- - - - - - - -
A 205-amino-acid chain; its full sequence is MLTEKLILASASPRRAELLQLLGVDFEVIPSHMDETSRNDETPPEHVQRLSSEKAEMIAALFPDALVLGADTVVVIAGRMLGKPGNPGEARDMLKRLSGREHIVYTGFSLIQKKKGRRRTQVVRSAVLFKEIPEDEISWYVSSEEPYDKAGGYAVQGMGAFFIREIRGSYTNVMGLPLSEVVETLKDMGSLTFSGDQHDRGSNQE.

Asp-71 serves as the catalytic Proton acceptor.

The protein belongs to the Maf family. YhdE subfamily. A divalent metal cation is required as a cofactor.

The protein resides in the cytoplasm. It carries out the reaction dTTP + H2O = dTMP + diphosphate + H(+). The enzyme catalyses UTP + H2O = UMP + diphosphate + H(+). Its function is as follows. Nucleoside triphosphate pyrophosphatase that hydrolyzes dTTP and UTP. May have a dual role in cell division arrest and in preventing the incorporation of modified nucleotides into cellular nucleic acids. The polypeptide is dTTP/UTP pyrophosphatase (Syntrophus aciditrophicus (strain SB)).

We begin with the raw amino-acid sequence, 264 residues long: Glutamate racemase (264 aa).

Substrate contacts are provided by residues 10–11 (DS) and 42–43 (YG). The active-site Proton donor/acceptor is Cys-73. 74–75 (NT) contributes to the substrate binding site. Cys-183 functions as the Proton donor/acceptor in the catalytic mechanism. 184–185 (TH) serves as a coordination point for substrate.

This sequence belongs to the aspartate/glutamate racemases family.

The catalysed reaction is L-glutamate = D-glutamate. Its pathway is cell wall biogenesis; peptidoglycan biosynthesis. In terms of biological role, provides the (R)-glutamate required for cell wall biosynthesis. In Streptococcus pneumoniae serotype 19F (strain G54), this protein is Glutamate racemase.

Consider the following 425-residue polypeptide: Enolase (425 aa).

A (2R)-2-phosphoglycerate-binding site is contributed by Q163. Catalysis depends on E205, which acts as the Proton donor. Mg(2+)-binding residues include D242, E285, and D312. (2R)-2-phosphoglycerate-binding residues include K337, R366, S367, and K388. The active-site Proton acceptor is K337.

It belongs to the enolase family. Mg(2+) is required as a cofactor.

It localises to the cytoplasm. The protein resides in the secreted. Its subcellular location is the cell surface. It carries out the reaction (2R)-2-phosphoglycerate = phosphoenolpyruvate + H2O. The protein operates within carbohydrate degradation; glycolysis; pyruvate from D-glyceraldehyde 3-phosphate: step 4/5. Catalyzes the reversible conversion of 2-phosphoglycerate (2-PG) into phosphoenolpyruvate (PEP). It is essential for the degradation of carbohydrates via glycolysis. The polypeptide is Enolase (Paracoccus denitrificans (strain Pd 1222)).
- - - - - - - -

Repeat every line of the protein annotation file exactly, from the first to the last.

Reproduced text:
A 205-amino-acid chain; its full sequence is MLTEKLILASASPRRAELLQLLGVDFEVIPSHMDETSRNDETPPEHVQRLSSEKAEMIAALFPDALVLGADTVVVIAGRMLGKPGNPGEARDMLKRLSGREHIVYTGFSLIQKKKGRRRTQVVRSAVLFKEIPEDEISWYVSSEEPYDKAGGYAVQGMGAFFIREIRGSYTNVMGLPLSEVVETLKDMGSLTFSGDQHDRGSNQE.

Asp-71 serves as the catalytic Proton acceptor.

The protein belongs to the Maf family. YhdE subfamily. A divalent metal cation is required as a cofactor.

The protein resides in the cytoplasm. It carries out the reaction dTTP + H2O = dTMP + diphosphate + H(+). The enzyme catalyses UTP + H2O = UMP + diphosphate + H(+). Its function is as follows. Nucleoside triphosphate pyrophosphatase that hydrolyzes dTTP and UTP. May have a dual role in cell division arrest and in preventing the incorporation of modified nucleotides into cellular nucleic acids. The polypeptide is dTTP/UTP pyrophosphatase (Syntrophus aciditrophicus (strain SB)).

We begin with the raw amino-acid sequence, 264 residues long: Glutamate racemase (264 aa).

Substrate contacts are provided by residues 10–11 (DS) and 42–43 (YG). The active-site Proton donor/acceptor is Cys-73. 74–75 (NT) contributes to the substrate binding site. Cys-183 functions as the Proton donor/acceptor in the catalytic mechanism. 184–185 (TH) serves as a coordination point for substrate.

This sequence belongs to the aspartate/glutamate racemases family.

The catalysed reaction is L-glutamate = D-glutamate. Its pathway is cell wall biogenesis; peptidoglycan biosynthesis. In terms of biological role, provides the (R)-glutamate required for cell wall biosynthesis. In Streptococcus pneumoniae serotype 19F (strain G54), this protein is Glutamate racemase.

Consider the following 425-residue polypeptide: Enolase (425 aa).

A (2R)-2-phosphoglycerate-binding site is contributed by Q163. Catalysis depends on E205, which acts as the Proton donor. Mg(2+)-binding residues include D242, E285, and D312. (2R)-2-phosphoglycerate-binding residues include K337, R366, S367, and K388. The active-site Proton acceptor is K337.

It belongs to the enolase family. Mg(2+) is required as a cofactor.

It localises to the cytoplasm. The protein resides in the secreted. Its subcellular location is the cell surface. It carries out the reaction (2R)-2-phosphoglycerate = phosphoenolpyruvate + H2O. The protein operates within carbohydrate degradation; glycolysis; pyruvate from D-glyceraldehyde 3-phosphate: step 4/5. Catalyzes the reversible conversion of 2-phosphoglycerate (2-PG) into phosphoenolpyruvate (PEP). It is essential for the degradation of carbohydrates via glycolysis. The polypeptide is Enolase (Paracoccus denitrificans (strain Pd 1222)).